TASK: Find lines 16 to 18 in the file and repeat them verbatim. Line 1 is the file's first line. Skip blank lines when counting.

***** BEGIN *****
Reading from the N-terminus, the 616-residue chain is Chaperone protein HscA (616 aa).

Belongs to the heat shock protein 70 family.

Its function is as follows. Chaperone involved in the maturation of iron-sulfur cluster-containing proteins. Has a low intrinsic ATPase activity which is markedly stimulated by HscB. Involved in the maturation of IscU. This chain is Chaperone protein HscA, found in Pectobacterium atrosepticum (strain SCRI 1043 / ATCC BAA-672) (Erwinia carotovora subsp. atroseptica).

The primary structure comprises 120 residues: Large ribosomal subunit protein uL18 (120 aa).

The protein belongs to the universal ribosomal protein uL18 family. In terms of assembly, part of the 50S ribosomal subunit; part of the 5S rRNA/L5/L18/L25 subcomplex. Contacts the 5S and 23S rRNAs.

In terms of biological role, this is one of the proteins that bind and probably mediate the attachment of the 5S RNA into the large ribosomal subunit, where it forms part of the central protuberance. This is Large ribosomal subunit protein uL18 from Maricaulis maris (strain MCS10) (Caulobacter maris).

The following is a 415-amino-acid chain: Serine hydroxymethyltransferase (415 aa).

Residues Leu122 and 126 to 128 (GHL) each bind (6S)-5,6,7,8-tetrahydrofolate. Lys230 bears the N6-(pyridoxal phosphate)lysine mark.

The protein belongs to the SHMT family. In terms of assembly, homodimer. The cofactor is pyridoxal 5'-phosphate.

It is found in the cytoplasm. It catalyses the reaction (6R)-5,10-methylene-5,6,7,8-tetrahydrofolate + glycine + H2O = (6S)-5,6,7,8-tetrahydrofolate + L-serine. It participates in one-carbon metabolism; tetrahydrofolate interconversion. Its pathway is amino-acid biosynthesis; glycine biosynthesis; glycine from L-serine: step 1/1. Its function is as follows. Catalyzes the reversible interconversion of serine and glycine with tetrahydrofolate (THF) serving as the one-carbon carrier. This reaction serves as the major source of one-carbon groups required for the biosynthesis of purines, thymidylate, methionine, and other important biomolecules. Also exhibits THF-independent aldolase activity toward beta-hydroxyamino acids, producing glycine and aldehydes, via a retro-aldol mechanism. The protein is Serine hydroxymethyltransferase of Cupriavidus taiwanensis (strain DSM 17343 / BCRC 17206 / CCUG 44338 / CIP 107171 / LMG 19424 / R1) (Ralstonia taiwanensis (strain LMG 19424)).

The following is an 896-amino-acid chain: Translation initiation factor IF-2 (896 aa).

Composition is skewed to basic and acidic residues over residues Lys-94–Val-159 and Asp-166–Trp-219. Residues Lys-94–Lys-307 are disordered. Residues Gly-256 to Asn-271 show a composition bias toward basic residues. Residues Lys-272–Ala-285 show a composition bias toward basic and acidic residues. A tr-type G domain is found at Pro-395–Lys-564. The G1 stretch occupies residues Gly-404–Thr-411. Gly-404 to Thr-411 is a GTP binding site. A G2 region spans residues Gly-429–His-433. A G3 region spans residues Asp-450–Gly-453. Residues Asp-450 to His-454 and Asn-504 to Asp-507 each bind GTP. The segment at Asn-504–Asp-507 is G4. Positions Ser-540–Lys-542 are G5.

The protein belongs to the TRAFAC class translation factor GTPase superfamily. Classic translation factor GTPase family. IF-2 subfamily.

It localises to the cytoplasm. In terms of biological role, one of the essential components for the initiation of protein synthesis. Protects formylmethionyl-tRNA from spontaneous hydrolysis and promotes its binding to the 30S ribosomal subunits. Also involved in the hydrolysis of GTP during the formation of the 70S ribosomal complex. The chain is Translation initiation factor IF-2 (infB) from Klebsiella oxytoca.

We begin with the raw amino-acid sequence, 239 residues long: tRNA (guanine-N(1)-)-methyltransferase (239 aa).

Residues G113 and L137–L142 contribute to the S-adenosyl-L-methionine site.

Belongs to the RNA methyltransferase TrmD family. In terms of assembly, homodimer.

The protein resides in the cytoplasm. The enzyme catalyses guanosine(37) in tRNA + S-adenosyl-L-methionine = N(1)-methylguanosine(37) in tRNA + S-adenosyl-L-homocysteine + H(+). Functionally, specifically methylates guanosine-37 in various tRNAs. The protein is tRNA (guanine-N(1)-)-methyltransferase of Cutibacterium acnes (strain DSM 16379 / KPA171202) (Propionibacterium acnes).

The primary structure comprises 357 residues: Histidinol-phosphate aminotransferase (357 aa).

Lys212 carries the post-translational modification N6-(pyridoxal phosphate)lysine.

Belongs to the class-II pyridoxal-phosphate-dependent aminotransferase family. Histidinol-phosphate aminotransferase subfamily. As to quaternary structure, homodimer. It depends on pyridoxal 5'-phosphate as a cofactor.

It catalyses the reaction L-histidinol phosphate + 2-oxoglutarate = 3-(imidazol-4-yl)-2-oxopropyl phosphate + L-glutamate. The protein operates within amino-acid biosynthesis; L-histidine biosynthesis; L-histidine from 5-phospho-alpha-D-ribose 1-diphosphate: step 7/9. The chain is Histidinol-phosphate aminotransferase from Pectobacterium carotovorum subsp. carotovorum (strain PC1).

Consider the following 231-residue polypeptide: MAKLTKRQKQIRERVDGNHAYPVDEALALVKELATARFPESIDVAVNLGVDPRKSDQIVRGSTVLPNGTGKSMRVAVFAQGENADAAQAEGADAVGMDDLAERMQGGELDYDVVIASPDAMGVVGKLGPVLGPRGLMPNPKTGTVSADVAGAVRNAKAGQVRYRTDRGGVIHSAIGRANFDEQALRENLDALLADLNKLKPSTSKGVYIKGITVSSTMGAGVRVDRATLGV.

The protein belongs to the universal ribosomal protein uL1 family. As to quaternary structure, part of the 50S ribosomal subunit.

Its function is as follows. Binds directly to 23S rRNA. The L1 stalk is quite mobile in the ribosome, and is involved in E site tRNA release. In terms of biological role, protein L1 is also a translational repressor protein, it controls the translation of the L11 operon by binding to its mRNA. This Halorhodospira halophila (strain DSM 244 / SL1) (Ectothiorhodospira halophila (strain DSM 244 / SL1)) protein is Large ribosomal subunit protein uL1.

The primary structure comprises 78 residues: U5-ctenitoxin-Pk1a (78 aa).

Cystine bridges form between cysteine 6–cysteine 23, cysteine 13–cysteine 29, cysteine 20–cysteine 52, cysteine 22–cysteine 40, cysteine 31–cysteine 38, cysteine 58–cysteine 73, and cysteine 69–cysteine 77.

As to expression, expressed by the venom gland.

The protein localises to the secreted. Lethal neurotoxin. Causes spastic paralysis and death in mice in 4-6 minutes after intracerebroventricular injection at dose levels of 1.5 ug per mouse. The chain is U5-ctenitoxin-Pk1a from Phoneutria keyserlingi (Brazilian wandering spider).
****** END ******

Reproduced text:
Residues G113 and L137–L142 contribute to the S-adenosyl-L-methionine site.

Belongs to the RNA methyltransferase TrmD family. In terms of assembly, homodimer.

The protein resides in the cytoplasm. The enzyme catalyses guanosine(37) in tRNA + S-adenosyl-L-methionine = N(1)-methylguanosine(37) in tRNA + S-adenosyl-L-homocysteine + H(+). Functionally, specifically methylates guanosine-37 in various tRNAs. The protein is tRNA (guanine-N(1)-)-methyltransferase of Cutibacterium acnes (strain DSM 16379 / KPA171202) (Propionibacterium acnes).